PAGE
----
- High unemployment rates are driving new start-ups in South Africa.
- But starting a new business can be a nightmare if you don’t know the rules of engagement.
- These are the questions you should be asking if you want to start your own business.
South Africa is alive and buzzing with entrepreneurs, possibly because the country’s high unemployment rate is spurring individuals on to start their own businesses.
When starting a business, it helps to follow a list of steps, to ensure that you are heading in the right direction and ticking all of the right boxes. One missed step could be detrimental to the success of your new venture and result in plenty of frustration and disappointment. We want you to avoid that at all costs!
Getting Started – Idea Generation and Validation
Step 1 will get you thinking – and is the foundation of your business. Many entrepreneurs in South Africa make the mistake of thinking that all they need is a passion to get started but it is the planning and hard work thereafter that is the difference between success and failure. Successful entrepreneurs have many common characteristics and traits, but none is more important than the ability to solve a problem. Solving a common problem is the foundation for a great business, and if common enough, it’s likely that people will be willing to pay for your solution.
Whilst some entrepreneurs stumble on their ideas by chance, others have to work long and hard for their breakthrough. There are many ways to come up with a great idea. 1) Ideas based on your personal knowledge and experience – what frustrates you or affects someone you know. 2) Generate an idea from existing models – what has worked in another country or a different context that could be applied to your market? 3) Combining multiple existing solutions in the marketplace. Idea generation is a tough exercise, but it’s very doable.
Once you’ve come up with a solid idea, you need to validate (or test its viability). This means you need to ask for honest feedback from as many people as you know and measure their responses. There are many ways to do this, like surveys, focus groups, interviews, or online forums – but most importantly – this feedback has to be unbiased (so your mom, best friend, or close business associate are not adequate). Try and get feedback from your future potential users. If they say the idea is a good one, and provide insight as to the likely use of your solution, then you’re on to something!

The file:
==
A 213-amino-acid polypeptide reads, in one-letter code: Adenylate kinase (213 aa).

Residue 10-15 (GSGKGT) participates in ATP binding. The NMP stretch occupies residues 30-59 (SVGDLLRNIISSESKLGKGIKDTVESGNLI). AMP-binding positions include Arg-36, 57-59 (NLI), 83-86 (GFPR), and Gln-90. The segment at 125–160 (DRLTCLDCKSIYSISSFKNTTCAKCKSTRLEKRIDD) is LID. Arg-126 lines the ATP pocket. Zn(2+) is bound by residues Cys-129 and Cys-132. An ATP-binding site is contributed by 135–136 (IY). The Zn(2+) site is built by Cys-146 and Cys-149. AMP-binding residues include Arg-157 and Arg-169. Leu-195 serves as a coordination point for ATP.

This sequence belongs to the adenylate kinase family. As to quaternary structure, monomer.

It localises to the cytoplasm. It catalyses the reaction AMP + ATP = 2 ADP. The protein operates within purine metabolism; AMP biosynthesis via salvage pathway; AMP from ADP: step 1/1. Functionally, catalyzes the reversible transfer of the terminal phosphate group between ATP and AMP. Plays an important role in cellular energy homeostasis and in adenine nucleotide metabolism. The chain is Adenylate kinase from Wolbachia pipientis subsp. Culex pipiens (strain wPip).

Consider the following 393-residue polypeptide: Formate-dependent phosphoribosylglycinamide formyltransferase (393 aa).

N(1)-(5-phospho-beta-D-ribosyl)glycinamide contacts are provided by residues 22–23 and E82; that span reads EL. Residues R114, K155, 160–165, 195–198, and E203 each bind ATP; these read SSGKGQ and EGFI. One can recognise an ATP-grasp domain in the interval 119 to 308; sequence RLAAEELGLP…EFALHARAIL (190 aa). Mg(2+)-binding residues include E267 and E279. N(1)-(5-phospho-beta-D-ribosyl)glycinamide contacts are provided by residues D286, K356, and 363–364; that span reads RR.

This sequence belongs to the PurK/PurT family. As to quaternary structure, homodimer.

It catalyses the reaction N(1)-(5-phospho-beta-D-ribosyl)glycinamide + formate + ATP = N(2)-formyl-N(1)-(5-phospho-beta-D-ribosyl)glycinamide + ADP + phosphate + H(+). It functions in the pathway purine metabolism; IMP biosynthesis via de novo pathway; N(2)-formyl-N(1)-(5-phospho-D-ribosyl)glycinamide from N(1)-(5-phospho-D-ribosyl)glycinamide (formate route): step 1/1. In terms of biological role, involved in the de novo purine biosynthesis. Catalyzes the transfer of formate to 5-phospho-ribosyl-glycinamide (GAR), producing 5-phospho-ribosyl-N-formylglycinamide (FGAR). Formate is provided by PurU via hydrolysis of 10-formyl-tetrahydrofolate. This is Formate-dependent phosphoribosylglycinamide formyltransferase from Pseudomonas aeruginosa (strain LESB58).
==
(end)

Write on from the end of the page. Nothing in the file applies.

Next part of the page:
Set up a Business Strategy in South Africa
Step 2 is about putting your idea into action – it’s not about thinking anymore – it’s time for planning the way forward. Writing a business plan can be intimidating, time-consuming, and more complicated than it necessarily needs to be when you don’t have the right information and resources.
A good business strategy in South Africa incorporates a list of features: such as your mission/vision, the amount of capital you will require, the skills you will need to tap into, the products or services you will be providing, understanding your competition, understanding your route to market, building a customer profile and importantly – identifying your USP (what makes your business unique?). As you set up your plan, make sure that you have fully researched your market as well as your industry, and as such, you know who you are targeting. Your business plan will be somewhat pointless if you don’t do this research as you will end up focusing on the wrong customers!